South Korea passed legislation to begin a national cap-and-trade program with a near unanimous vote of 148-0, with three abstentions.
The fourth largest economy in Asia, South Korea is the fastest growing source of greenhouse gas (GHG) emissions among industrialized countries, doubling since 1990. It is the 8th biggest source of GHG emissions in the world and has a national target of cutting them 30% by 2020.
POSCO, the world’s third largest steelmaker, and Samsung Electronics, the largest electronics manufacturer, are among South Korea’s biggest polluters.
Emissions trading is scheduled to begin in Korea in 2015, the same year as those in Australia and China. New Zealand started emissions trading in 2009, and the EU’s went into effect in 2005. South Africa has plans for a program. In the US, the northeastern states have a cap-and-trade program, California‘s begins in 2013.
This opens the possibility of linking country cap-and-trade programs – allowing participants to trade regionallly and eventually worldwide – which would raise the value of carbon markets substantially.
South Korea’s program will cover about 60% of emissions and affects big polluters across the economy, including utilities, major manufacturers such as steel, petrochemicals and ship-building, livestock farms and even large universities. It focuses on operations that emit over 25,000 tons of carbon a year.
Participants will have the option of meeting the mandatory carbon cap by trading emissions permits or buying carbon offsets from United Nations-backed clean energy projects in developing countries.
Because of industry pressure, the plan has been delayed several times and the final version is watered down, giving away 95% of permits for free until 2020 and softening penalities for non-compliance. Remaining permits will be auctioned.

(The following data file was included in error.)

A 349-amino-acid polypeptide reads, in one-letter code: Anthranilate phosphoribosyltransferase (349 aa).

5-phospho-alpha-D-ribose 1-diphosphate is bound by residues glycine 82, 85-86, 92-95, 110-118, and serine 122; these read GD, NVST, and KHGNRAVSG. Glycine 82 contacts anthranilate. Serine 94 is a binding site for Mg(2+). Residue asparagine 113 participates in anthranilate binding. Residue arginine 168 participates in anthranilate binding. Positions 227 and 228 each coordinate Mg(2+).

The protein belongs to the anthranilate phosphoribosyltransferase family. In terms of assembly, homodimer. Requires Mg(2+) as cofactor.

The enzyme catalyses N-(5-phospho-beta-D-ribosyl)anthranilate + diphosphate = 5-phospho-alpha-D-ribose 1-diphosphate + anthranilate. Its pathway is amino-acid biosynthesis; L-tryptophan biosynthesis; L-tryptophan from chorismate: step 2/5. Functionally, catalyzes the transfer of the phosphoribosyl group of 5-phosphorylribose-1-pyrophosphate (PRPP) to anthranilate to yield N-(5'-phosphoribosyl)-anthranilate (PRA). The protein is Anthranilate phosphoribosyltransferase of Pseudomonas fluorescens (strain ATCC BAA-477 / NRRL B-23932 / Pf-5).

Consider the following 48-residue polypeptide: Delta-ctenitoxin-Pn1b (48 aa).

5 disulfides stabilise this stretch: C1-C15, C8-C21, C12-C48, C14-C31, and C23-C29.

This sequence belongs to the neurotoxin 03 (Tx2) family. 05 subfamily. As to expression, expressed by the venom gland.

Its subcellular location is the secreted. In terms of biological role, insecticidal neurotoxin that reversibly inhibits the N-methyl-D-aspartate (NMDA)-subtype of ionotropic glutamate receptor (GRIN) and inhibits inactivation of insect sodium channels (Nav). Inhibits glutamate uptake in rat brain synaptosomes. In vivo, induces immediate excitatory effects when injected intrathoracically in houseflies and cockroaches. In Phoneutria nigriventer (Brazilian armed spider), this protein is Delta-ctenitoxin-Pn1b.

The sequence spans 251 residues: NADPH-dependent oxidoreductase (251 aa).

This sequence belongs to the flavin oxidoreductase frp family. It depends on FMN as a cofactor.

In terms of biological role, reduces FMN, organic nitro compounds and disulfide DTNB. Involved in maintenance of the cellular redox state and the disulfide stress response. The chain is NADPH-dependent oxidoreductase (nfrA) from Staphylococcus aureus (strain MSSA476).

The Federation of Korean Industries and Korea’s Chamber of Commerce & Industry voiced familiar concerns as they worked to delay the program: it raises industry costs and makes it hard to compete with countries that don’t have cap-and-trade, namely the US and Japan.
Lawmakers say it will make the economy more energy-efficient and increase competitiveness by exporting green products. The country will benefit by importing less oil and gas – it’s the world’s fifth-largest oil importer and second largest importer of liquefied natural gas.
“This is to develop green industry technologies and technology to reduce energy consumption, and develop those as one industry … ultimately we want to organize markets for green business ahead of other countries,” Yang Soogil, chairman of the Presidential Committee on Green Growth, told Reuters.
Korea’s government managed to pass the legislation over industry objections, in part because political leaders want the citizenry to see they are not ruled by corporations, reports Reuters. Sound familiar?
In preparation for the cap-and-trade program, almost 500 major polluters face pollution caps this year.
A feed-in law has been in place since 2002 to incentivize growth in renewable energy, but starting this year, it will be replaced by a national Renewable Portfolio Standard, which requires utilities to source 2% of energy from renewable sources. It rises to 10% by 2022.